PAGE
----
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Christensen: Tax Relief Act Includes Good News for Territory

Nov. 7, 2007 — Two provisions in the Temporary Tax Relief Act of 2007 passed recently by the U.S. House of Representatives Ways and Means Committee positively impact the Virgin Islands, according to Delegate Donna M. Christensen.
The first extends what is commonly called the Rum Tax for another year. This provision returns $13.25 in taxes on a proof gallon of rum to the territory's coffers. The U.S. government collects $13.50 per proof gallon.
The rum tax generated $70.9 million in 2006. Through August of this year, the figure stands at $81 million, according to information provided Wednesday by Government House.
The second puts V.I. taxpayers on an equal footing with mainland taxpayers when it comes to a three-year statute of limitations on audits. The bill concerns people making $75,000 a year and who file their tax returns only in the Virgin Islands. Those making under $75,000 a year were already covered under a previous ruling. The bill is retroactive to 1986.
Without a statute of limitations on audits, the territory's Economic Development Commission tax-benefits program was threatened, said Gov. John deJongh Jr. when the House passed the bill last Thursday. A similar bill passed the full house, but the U.S. Senate hasn't acted on the bill, Modeste said. (See "U.S. House Bill Would Correct IRS Ruling on V.I. Taxpayers.")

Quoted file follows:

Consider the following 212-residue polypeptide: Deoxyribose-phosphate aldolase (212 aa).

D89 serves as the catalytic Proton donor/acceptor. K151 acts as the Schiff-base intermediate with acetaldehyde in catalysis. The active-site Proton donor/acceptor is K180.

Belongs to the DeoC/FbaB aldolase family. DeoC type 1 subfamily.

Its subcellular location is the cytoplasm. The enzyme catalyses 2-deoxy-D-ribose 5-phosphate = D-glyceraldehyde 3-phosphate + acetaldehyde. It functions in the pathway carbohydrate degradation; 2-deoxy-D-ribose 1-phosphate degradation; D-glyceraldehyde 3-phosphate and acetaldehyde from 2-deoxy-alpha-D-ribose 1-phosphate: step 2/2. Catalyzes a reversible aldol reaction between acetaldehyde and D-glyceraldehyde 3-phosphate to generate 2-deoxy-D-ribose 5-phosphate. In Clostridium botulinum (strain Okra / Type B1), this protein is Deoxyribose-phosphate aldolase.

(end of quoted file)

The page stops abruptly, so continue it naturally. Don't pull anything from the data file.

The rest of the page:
"They're attempting to use another vehicle to get it enacted," Modeste said.
The bill passed 22 to 13. It still has to pass the full house and senate and get signed into law by President George W. Bush.
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Nov. 7, 2007 -- Two provisions in the Temporary Tax Relief Act of 2007 passed recently by the U.S. House of Representatives Ways and Means Committee positively impact the Virgin Islands, according to Delegate Donna M. Christensen.
The first extends what is commonly called the Rum Tax for another year. This provision returns $13.25 in taxes on a proof gallon of rum to the territory's coffers. The U.S. government collects $13.50 per proof gallon.
The rum tax generated $70.9 million in 2006. Through August of this year, the figure stands at $81 million, according to information provided Wednesday by Government House.
The second puts V.I. taxpayers on an equal footing with mainland taxpayers when it comes to a three-year statute of limitations on audits. The bill concerns people making $75,000 a year and who file their tax returns only in the Virgin Islands. Those making under $75,000 a year were already covered under a previous ruling. The bill is retroactive to 1986.
Without a statute of limitations on audits, the territory's Economic Development Commission tax-benefits program was threatened, said Gov. John deJongh Jr. when the House passed the bill last Thursday. A similar bill passed the full house, but the U.S. Senate hasn't acted on the bill, Modeste said. (See "U.S. House Bill Would Correct IRS Ruling on V.I. Taxpayers.")
"They're attempting to use another vehicle to get it enacted," Modeste said.
The bill passed 22 to 13. It still has to pass the full house and senate and get signed into law by President George W. Bush.
Back Talk Share your reaction to this news with other Source readers. Please include headline, your name and city and state/country or island where you reside.